Cadair Idris is one of the Welsh ‘three peaks,’ a distinctive and iconic mountain at the base of Snowdonia National Park. The summit is a hard, steep two-hour walk up a loose gravel track, but the views are of the raw, green, sweeping variety, topography in motion, sheep everywhere. The struggle is to both keep your footing and take in the stunning beauty all around you at the same time. The day we went up, we were the second car in the lot, and the first people on the top, so we had the place to ourselves for a bit.

On the way down we nodded greetings and said “Hiya!” (emphasis and uplift on the second syllable in the Welsh accent) to a steady train of folks huffing and puffing their way up. That’s when we met the guy in the photo above carrying his bike to the summit for the pleasure of riding down again. He said he had done it a few times before, so he knew the size of the task. He was sweating hard despite the cool wind blowing across the mountainside. He had a grin on his face, perhaps slightly maniacal.

The bike is an alloy Orange FIVE EVO, and it weighs probably close to 30lbs.

I haven’t thought about weight much over the last few years, only when other people bring it up. “How heavy is your bike?” they ask, and I answer, “No clue.” And that feels good. In my heart I know it’s not the weight of my wheelset or frame holding me back; it’s most often a lack of miles in my legs, miles that are cheaper, in a way, than a newer, lighter bike.

But I thought a lot about the weight of a bike after meeting Mr. Orange.

Because honestly, I have no real interest in trying to trim a pound out of any of my bikes. They’re plenty light, and they ride well regardless of what they weigh. But as I picked my way down the mountain I thought, “Where does it all end? What, for example, would it be like to ride a 5lb road bike? And how would you go about building a bike like that?”

I’ve studied the material science of bicycles a bit. I understand why we are where we are with carbon fiber, titanium, aluminum and steel. I really have no idea where the breakthroughs are coming, but in my reverie, there on Cadair Idris I began thinking about ultrafine meshes of long-chain polymers and the replacement of things like metal chains and thick rubbers. At the moment, it’s all science fiction, but who am I to say we won’t get there?

Can we make a 5lb road bike, a 6lb gravel bike, a 10lb dual suspension rig? There are people working on these problems, searching for these holy grails of lightness, even as I type these words. Technology is trickling down from aerospace, to automotive, to bicycle, perhaps even sideways from textiles. Will any of it happen in my lifetime? Well, I’m still waiting for that jetpack we all joke about.

I wonder if bikes that light would be hard to ride, if there would be enough mass to maintain a sense of kinetic balance with the bike. If you’re asking yourself, “What the hell is kinetic balance?” yeah, I know. I’m not sure either. I’m just very curious about how our minds have calibrated themselves to the feeling of the weight of the bike beneath us, and whether removing so much of that weight would require a major adjustment in how we handle the machine. Would it be great? Or would it be too much?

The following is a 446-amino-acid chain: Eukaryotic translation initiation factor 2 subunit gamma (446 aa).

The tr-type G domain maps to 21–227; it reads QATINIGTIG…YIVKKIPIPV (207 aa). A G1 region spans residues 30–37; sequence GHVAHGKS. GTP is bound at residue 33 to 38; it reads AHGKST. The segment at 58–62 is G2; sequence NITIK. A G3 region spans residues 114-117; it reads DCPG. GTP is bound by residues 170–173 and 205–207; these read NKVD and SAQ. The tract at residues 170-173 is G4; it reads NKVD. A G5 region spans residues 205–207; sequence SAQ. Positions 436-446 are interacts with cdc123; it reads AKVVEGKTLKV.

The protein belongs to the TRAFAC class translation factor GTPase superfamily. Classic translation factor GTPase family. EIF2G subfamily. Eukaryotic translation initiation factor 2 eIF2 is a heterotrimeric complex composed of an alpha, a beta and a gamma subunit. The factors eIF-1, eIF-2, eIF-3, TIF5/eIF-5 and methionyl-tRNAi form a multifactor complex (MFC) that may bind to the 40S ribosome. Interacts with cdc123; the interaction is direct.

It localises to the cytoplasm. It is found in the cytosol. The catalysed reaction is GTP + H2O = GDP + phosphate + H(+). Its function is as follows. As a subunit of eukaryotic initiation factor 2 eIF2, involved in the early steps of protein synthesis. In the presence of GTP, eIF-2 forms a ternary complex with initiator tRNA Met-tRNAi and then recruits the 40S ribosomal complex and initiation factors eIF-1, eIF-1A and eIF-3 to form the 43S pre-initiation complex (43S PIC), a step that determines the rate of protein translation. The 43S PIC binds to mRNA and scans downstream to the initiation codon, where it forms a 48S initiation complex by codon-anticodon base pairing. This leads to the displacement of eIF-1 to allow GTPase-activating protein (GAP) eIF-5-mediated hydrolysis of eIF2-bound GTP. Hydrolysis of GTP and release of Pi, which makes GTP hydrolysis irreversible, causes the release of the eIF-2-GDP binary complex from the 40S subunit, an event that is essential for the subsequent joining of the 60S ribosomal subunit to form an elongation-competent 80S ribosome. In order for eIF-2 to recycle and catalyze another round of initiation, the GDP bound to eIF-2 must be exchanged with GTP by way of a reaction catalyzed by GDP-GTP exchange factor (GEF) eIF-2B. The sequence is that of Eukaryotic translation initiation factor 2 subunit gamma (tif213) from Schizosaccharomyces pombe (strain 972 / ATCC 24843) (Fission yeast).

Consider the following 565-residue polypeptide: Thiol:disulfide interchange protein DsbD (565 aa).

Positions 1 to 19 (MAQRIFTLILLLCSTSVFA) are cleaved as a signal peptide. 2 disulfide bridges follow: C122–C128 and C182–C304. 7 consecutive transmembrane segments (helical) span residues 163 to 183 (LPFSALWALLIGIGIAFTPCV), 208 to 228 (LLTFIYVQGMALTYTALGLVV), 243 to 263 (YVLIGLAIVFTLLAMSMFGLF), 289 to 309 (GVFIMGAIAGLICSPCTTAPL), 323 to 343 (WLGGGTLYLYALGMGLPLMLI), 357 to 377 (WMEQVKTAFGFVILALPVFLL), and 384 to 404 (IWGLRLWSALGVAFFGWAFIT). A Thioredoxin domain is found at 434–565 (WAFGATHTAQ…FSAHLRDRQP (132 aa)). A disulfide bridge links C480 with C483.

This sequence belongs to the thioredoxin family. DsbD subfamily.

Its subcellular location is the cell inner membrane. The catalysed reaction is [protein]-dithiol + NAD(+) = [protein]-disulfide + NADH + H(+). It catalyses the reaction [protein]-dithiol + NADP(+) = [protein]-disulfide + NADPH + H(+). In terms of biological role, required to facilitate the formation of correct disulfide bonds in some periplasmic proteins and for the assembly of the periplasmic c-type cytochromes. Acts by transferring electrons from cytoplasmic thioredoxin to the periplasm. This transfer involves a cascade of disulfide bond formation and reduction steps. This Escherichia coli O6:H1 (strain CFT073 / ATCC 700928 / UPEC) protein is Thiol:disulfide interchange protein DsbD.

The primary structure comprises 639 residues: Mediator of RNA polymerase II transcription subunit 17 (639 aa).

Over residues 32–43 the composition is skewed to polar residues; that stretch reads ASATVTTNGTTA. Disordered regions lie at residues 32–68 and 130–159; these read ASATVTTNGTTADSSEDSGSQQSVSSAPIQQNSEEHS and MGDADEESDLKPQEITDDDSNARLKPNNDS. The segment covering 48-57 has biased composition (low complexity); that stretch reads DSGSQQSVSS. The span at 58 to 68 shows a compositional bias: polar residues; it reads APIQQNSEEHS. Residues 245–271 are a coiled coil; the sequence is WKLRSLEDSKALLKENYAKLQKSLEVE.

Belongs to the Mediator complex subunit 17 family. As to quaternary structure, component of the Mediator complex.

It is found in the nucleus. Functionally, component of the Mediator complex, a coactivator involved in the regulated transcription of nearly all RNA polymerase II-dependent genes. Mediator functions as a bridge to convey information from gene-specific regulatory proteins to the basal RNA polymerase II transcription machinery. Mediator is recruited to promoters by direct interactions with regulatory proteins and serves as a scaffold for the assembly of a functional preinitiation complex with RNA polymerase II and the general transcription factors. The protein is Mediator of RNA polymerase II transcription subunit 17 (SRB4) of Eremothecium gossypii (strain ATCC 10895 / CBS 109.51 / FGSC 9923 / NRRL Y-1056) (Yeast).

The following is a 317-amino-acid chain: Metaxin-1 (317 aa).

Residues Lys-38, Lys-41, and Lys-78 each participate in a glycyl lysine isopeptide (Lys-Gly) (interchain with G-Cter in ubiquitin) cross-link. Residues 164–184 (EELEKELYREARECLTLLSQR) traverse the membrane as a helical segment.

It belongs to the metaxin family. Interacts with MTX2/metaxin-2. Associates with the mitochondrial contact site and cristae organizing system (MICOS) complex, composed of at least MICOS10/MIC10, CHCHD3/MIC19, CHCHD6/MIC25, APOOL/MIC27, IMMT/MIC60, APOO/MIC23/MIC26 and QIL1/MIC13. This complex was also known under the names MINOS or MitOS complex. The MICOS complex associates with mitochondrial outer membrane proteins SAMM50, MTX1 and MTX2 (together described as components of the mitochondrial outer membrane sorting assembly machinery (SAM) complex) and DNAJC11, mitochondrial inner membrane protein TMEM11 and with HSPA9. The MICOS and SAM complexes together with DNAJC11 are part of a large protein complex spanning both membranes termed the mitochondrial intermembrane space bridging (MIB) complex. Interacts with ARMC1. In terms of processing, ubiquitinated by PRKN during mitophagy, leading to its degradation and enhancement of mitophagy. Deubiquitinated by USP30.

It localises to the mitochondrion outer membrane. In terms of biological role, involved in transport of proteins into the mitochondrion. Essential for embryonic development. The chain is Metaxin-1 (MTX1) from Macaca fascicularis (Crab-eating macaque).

The thing about a holy grail is that it’s an idealized treasure. Once you have one, you might find out it’s not the best for drinking coffee, beer, wine or whatever else you’ve dreamed of putting in it. You may find you’ve spent a lot of time and energy on the quest, only to loathe the actual treasure, like a kid who’s spent the day collecting skee-ball tickets to trade for a pair of comedically large sunglasses or a stuffed dolphin. Like climbing a mountain, it’s usually the quest, not the treasure, you’re after.

Our bike-toting friend strode away from us, up, up, and up the scraggly trail, and I began to do that thing you do when you’re not on a bike, which is to imagine myself riding the terrain. I could imagine burning forearms and the strain of concentration, picking a line through the sharp rockfall. I began to envy that lunatic, and I wondered just how light a bike would have to be for me to put one on my back myself, maybe not much lighter than 30lbs really.

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  1. jlaudolff says

    I went bike touring last weekend, so ride my gravel bike with an extra 30lbs or so. Then got on my 20lb road bike for the Monday commute. The muscle memory in my legs seemed to be gone and I couldn’t get out of the saddle without the bike whipping around beneath me. Funny feeling. It wasn’t until Tuesday evening that the muscle memory came back and I could stand and pedal again on the road bike. A 5lb bike,if one existed would feel very strange to ride if you are not used to it

  2. eborling says

    I am sure I could get used to anything, but I have no complaints riding a 30ish pound dual suspension mountain bike. Actually, when comparing it back to back with a lighter bike, the heavier bike feels more stable and more able to plow through things that would deflect lighter bikes. Now, it is not a perfectly fair comparison as they are not the same frameset, and I know that there is a point of diminishing returns, but heavier is not alway worse and lighter is not always better. I, and my wallet, are happy not pursuing the holy grail of lightness.

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